Here’s a banger of a commercial with Kobe in the Top Ten:

Later on in the 2000s, adidas moved into the a3 and Bounce era as a response to the Nike Shox craze. While neither technology ended up enjoying much longevity, adidas’ versions were basically always seen as the little brother to the Vince Carter-led Shox series. Adidas had some moderate success with the a3/Bounce line as team shoes – I wore the a3 Pro Team during my time with the Indiana Elite AAU program – and the a3 Superstar Ultra was probably the most comfortable basketball shoe I’ve ever owned (though the outsole peeled off and the a3 pillars literally disintegrated after two weeks – and a couple of other teammates had the same thing happen).

Then, adidas trended back towards Feet You Wear with the Formotion campaign behind young stars like Gilbert Arenas while incorporating Tim Duncan and Kevin Garnett (who had a couple of adidas signature models). They also pushed the limits of design with Tracy McGrady’s signature shoes (particularly the T-Mac IV and V). Finally, we got to the Team Speed line and with 2010’s TS Supernatural Creator and Commander. Adidas had created two of the best performance shoes of all time with the Creator and Commander, and were beginning to be led by Derrick Rose and Dwight Howard. The Creator is one of my all-time favorite performance shoes – its heel-toe transition, fit, cushioning and traction were nearly perfect. The shrouded upper also gave it a sleek, clean silhouette. The outsole was vintage Feet You Wear – perfectly tuned and molded, as well as stable and form-fitting with the pod outsole. Adidas was back and Feet You Wear was better than ever. I was prepared to buy whatever guard-geared TS shoe they cranked out…

And then adidas moved away from it all. Again.

In late 2010, adidas introduced its SPRINTFRAME and SPRINTSKIN on Rose’s first true signature shoe and thinned out the midsole. Then within the first two months of 2011, adidas rebranded their basketball line – under the adiZero campaign – in the name of speed. They launched the Crazy Light  – the lightest basketball shoe to date. At 9.8 ounces, the shoe and the campaign changed the idea of how light a shoe could be built. Even with Nike’s Kobe line pushing the low-top limits, adidas still clocked in lighter. And at $130, they were testing the limits of the consumer who’d pay top dollar not for superior technology or comfort, but for a lack of weight. They’ve continued with the Crazy Light 2 (as well as other light-driven models like the Ghost and Crazy Shadow), and appear committed to pushing the weight barrier on all its shoes for the near future.

*Market Share: 5.5% (via @MattSOS)

Latest Performance Models
Adidas Crazy Light 2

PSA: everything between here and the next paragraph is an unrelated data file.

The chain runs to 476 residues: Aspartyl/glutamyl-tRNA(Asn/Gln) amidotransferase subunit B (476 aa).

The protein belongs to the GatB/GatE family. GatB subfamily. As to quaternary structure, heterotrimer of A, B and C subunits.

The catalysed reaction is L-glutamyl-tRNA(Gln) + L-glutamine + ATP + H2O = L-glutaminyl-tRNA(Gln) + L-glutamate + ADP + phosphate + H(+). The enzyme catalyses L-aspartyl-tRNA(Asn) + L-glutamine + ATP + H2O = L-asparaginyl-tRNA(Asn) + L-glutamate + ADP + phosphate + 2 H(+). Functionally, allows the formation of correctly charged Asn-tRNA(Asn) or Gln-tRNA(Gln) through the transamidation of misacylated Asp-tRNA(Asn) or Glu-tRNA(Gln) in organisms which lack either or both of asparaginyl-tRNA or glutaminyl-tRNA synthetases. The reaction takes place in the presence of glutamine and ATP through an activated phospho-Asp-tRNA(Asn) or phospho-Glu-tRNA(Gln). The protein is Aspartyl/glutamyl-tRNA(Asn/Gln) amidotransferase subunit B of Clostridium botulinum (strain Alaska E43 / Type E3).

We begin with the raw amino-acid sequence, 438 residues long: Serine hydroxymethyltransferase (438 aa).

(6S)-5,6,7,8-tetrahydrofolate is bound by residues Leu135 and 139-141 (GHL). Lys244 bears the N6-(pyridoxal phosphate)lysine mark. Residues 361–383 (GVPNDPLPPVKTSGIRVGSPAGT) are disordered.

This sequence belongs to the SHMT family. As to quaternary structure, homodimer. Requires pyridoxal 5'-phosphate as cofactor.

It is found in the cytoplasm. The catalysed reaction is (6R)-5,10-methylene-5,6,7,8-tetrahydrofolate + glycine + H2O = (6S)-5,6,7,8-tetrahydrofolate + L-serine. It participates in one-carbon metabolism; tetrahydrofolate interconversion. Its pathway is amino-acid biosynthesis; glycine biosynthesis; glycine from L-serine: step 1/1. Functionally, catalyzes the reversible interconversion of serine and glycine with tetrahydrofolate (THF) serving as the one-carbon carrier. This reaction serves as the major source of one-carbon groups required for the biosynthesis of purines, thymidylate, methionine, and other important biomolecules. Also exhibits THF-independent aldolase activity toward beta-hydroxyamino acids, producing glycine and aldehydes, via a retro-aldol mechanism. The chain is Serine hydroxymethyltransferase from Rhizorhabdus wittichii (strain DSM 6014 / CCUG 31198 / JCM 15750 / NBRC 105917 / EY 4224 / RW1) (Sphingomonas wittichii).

Adidas Rose 3/3.5
Adidas D Howard Light
Adidas Crazy Shadow/Crazy Fast
Adidas Top Ten 2000/Real Deal

The Crazy Light 2 has been a popular shoe at the professional, collegiate and high school levels. It was lauded as an improvement over the original Crazy Light (which had some durability issues) and beefed up the midsole and targeted stability of the SPRINTWEB upper. It’s available in a myriad of colors and we’ll likely see the Crazy Light line continue as a go-to team shoe in the future.

The Rose 3 was an interesting release to me because of the price point. At $160, the Rose 3 was priced to compete with the high-end Nike and Jordan Brand products such as the Hyperdunk and XX- line. But in my opinion, the shoe didn’t provide the type of technology or innovation that I want if I’m dropping $160+ on a shoe. Yes, the fit was very good and the SPRINTFRAME chassis was very well-sculpted. The full-length herringbone traction was a sight for sore eyes (especially after the embarrassment that was the Rose 2), but looking at the entire package the Rose  3 simply didn’t bring the requisite luxury feel and technology it should have at that price point.

Howard’s signature shoe has been lightly marketed and isn’t the prettiest shoe aesthetically. His line has been lauded in terms of performance for providing an extremely light but protective shoe (with top-notch Alive cushioning and cilia traction pattern) suitable for many positions, but as I’ll talk about later, Howard himself is limiting marketing opportunities. His shoes simply aren’t that good-looking and the namesake isn’t endearing himself to the public.

The Crazy Shadow and Crazy Fast silhouettes have also been popular among athletes at all levels, providing a lightweight option without the $130 price tag. Both the Top Ten 2000 and Real Deal are retro performance models – a welcome nod to the Feet You Wear days. The Top Ten has been seen on the feet of John Wall and Damian Lillard, while Avery Bradley was the first to break out the Real Deal.